In the final piece, “The Biopolitics of Reproduction”, sociologists Catherine Waldby and Melinda Cooper analyze the rearticulation and marketization of women’s reproductive biology. Looking at oocyte markets in the highly-developed world and transnationally, they demonstrate the bifurcation of women’s reproductive potential as a (qualified) ‘new’ mode of alienated labor  by means of its particular form of participation in the global tissue economy at-large. Ultimately suggesting the possibility for subjects’ contestation of this field when it is viewed as labor, this piece adds to biopolitical analyses drawn from the prior two readings, in that it takes on a wider field of vision regarding the bioeconomies of human body parts and of hope under biopolitics today than does Anganost’s examination of the Chinese countryside’s participation in the blood economy; and it adds a more complex and critical look and understanding about women’s reproductive labor today, thus opening pieces like Almond and Currie’s up to further primary analysis regarding the particular moral economies that allow one to conceive and make sense of such economic research perspectives as “Killing Me Softly” might be seen as advancing.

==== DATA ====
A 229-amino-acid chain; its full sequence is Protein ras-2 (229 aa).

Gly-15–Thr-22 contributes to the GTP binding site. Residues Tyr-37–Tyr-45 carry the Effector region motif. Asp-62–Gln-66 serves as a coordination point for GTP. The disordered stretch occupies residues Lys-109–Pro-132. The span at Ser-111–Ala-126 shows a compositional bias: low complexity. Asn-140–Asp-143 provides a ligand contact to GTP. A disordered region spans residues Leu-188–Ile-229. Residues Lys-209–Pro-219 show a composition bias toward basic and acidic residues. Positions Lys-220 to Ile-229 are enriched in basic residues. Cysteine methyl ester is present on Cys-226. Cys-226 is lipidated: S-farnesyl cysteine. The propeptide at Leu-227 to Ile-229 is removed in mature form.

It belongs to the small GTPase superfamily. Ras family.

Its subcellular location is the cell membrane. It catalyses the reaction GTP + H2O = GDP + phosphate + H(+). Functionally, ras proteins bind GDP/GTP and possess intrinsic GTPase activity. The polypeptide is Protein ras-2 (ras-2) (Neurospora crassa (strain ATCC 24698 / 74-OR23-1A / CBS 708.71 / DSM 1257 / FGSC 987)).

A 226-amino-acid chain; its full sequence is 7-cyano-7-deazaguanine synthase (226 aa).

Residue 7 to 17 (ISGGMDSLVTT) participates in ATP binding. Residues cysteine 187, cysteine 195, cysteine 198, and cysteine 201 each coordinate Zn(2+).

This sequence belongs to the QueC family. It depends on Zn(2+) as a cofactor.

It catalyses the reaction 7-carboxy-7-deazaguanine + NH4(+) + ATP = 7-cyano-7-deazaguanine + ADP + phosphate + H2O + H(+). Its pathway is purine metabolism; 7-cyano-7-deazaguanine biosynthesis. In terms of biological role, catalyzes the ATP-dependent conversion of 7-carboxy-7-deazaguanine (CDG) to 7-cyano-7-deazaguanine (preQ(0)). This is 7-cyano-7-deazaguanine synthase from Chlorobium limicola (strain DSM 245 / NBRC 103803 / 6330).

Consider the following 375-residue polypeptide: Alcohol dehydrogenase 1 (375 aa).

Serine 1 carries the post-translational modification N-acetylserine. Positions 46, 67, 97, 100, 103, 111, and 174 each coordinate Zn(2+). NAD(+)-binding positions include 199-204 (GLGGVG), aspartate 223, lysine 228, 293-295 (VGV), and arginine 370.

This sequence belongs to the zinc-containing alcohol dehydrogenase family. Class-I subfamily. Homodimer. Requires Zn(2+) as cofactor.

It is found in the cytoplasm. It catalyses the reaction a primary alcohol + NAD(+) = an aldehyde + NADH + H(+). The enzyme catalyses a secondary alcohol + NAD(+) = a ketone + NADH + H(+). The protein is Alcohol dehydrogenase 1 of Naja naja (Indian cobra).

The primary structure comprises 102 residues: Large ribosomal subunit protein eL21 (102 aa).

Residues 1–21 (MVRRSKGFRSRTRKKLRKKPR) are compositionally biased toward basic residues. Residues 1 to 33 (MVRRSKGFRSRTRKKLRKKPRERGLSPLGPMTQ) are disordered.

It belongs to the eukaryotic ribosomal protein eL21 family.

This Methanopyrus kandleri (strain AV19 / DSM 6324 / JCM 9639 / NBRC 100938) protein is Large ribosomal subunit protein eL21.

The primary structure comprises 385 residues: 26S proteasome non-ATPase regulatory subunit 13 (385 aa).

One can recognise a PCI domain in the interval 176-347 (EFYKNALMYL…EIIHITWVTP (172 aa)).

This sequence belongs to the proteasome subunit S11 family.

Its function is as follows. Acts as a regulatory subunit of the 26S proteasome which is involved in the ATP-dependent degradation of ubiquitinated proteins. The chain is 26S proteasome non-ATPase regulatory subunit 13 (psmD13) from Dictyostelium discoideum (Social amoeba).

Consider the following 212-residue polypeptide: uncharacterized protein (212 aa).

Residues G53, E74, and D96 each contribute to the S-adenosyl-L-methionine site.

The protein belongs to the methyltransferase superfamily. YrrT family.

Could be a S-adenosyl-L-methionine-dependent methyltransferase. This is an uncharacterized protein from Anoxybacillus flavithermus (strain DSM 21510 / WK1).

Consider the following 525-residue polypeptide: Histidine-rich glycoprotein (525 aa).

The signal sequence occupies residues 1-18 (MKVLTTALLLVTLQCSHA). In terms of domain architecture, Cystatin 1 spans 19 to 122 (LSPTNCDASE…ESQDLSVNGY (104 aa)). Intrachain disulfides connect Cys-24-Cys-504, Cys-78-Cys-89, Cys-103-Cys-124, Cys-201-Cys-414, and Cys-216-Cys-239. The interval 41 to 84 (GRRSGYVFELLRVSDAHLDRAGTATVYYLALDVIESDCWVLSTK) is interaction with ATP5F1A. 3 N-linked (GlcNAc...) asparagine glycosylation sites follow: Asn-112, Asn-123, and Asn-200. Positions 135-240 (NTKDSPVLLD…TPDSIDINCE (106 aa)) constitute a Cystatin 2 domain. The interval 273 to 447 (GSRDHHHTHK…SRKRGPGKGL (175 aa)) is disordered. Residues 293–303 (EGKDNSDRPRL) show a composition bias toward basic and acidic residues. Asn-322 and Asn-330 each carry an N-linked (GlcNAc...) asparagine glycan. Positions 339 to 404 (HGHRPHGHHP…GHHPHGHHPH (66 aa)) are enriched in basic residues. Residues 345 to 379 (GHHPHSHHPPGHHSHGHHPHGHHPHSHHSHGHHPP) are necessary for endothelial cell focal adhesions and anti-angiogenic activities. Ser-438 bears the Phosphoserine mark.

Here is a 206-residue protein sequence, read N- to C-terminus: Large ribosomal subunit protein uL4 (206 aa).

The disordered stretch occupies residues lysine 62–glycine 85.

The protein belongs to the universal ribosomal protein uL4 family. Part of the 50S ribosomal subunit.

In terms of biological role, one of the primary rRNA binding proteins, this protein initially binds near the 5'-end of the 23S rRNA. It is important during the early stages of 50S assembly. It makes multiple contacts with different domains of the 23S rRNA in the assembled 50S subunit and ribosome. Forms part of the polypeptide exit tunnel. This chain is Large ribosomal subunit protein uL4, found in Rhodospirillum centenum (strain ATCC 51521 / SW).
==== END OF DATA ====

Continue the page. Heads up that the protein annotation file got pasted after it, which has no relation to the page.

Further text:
In sum, this grouping of readings calls forth the question, how do we fit labor and the formation of new biologically-based global/transnational economic markets into a biopolitical analysis of exchange, valuation, and the alienation and exploitation of one’s physical being as a reserve for capital? What contrasts arise from this global perspective of the vital order when placed against the economies of hope emphasized by Rose? Finally, how is the gendering of bodies presented here for new and unprecedented frameworks of analysis, and does the biopolitical toolkit we’ve developed equip us to fully explain the significance of reproductive exploitation in the way that it is seen here interacting with what may or may not be new forms of flows of power?